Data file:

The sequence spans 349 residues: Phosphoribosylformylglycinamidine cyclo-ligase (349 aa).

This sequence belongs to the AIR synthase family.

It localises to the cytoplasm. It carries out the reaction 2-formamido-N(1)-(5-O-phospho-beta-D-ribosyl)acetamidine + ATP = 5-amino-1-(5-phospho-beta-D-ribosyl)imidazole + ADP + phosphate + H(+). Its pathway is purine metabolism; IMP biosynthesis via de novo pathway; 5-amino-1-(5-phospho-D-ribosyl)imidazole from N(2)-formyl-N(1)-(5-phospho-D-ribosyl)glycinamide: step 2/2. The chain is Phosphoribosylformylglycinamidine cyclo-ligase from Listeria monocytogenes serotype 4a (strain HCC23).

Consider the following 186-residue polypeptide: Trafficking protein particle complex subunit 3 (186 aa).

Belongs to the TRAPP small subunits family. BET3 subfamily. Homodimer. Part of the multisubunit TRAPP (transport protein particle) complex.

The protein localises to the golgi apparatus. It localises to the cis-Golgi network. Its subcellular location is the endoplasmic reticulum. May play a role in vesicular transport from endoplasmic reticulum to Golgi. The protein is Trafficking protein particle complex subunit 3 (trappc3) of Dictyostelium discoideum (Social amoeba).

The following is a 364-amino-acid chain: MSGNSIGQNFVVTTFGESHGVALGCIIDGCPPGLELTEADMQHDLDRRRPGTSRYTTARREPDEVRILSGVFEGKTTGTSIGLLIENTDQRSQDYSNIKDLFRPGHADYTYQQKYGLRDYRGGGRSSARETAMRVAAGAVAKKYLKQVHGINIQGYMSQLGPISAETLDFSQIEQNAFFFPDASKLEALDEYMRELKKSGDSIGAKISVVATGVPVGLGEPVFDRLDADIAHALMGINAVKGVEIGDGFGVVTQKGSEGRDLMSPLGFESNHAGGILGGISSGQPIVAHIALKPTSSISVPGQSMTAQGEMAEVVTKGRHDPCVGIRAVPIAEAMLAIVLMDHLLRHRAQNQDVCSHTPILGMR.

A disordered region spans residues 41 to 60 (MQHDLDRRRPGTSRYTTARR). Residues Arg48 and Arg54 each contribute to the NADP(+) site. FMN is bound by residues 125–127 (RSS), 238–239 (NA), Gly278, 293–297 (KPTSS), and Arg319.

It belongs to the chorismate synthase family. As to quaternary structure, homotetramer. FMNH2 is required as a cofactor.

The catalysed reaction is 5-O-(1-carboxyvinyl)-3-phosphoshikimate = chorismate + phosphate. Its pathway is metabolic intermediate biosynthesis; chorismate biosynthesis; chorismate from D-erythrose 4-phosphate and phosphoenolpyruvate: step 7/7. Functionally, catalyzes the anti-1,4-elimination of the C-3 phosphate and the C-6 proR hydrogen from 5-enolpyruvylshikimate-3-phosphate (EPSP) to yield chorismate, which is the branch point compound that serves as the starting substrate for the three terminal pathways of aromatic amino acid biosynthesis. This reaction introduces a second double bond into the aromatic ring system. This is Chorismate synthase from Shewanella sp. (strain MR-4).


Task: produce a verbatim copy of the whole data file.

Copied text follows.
The sequence spans 349 residues: Phosphoribosylformylglycinamidine cyclo-ligase (349 aa).

This sequence belongs to the AIR synthase family.

It localises to the cytoplasm. It carries out the reaction 2-formamido-N(1)-(5-O-phospho-beta-D-ribosyl)acetamidine + ATP = 5-amino-1-(5-phospho-beta-D-ribosyl)imidazole + ADP + phosphate + H(+). Its pathway is purine metabolism; IMP biosynthesis via de novo pathway; 5-amino-1-(5-phospho-D-ribosyl)imidazole from N(2)-formyl-N(1)-(5-phospho-D-ribosyl)glycinamide: step 2/2. The chain is Phosphoribosylformylglycinamidine cyclo-ligase from Listeria monocytogenes serotype 4a (strain HCC23).

Consider the following 186-residue polypeptide: Trafficking protein particle complex subunit 3 (186 aa).

Belongs to the TRAPP small subunits family. BET3 subfamily. Homodimer. Part of the multisubunit TRAPP (transport protein particle) complex.

The protein localises to the golgi apparatus. It localises to the cis-Golgi network. Its subcellular location is the endoplasmic reticulum. May play a role in vesicular transport from endoplasmic reticulum to Golgi. The protein is Trafficking protein particle complex subunit 3 (trappc3) of Dictyostelium discoideum (Social amoeba).

The following is a 364-amino-acid chain: MSGNSIGQNFVVTTFGESHGVALGCIIDGCPPGLELTEADMQHDLDRRRPGTSRYTTARREPDEVRILSGVFEGKTTGTSIGLLIENTDQRSQDYSNIKDLFRPGHADYTYQQKYGLRDYRGGGRSSARETAMRVAAGAVAKKYLKQVHGINIQGYMSQLGPISAETLDFSQIEQNAFFFPDASKLEALDEYMRELKKSGDSIGAKISVVATGVPVGLGEPVFDRLDADIAHALMGINAVKGVEIGDGFGVVTQKGSEGRDLMSPLGFESNHAGGILGGISSGQPIVAHIALKPTSSISVPGQSMTAQGEMAEVVTKGRHDPCVGIRAVPIAEAMLAIVLMDHLLRHRAQNQDVCSHTPILGMR.

A disordered region spans residues 41 to 60 (MQHDLDRRRPGTSRYTTARR). Residues Arg48 and Arg54 each contribute to the NADP(+) site. FMN is bound by residues 125–127 (RSS), 238–239 (NA), Gly278, 293–297 (KPTSS), and Arg319.

It belongs to the chorismate synthase family. As to quaternary structure, homotetramer. FMNH2 is required as a cofactor.

The catalysed reaction is 5-O-(1-carboxyvinyl)-3-phosphoshikimate = chorismate + phosphate. Its pathway is metabolic intermediate biosynthesis; chorismate biosynthesis; chorismate from D-erythrose 4-phosphate and phosphoenolpyruvate: step 7/7. Functionally, catalyzes the anti-1,4-elimination of the C-3 phosphate and the C-6 proR hydrogen from 5-enolpyruvylshikimate-3-phosphate (EPSP) to yield chorismate, which is the branch point compound that serves as the starting substrate for the three terminal pathways of aromatic amino acid biosynthesis. This reaction introduces a second double bond into the aromatic ring system. This is Chorismate synthase from Shewanella sp. (strain MR-4).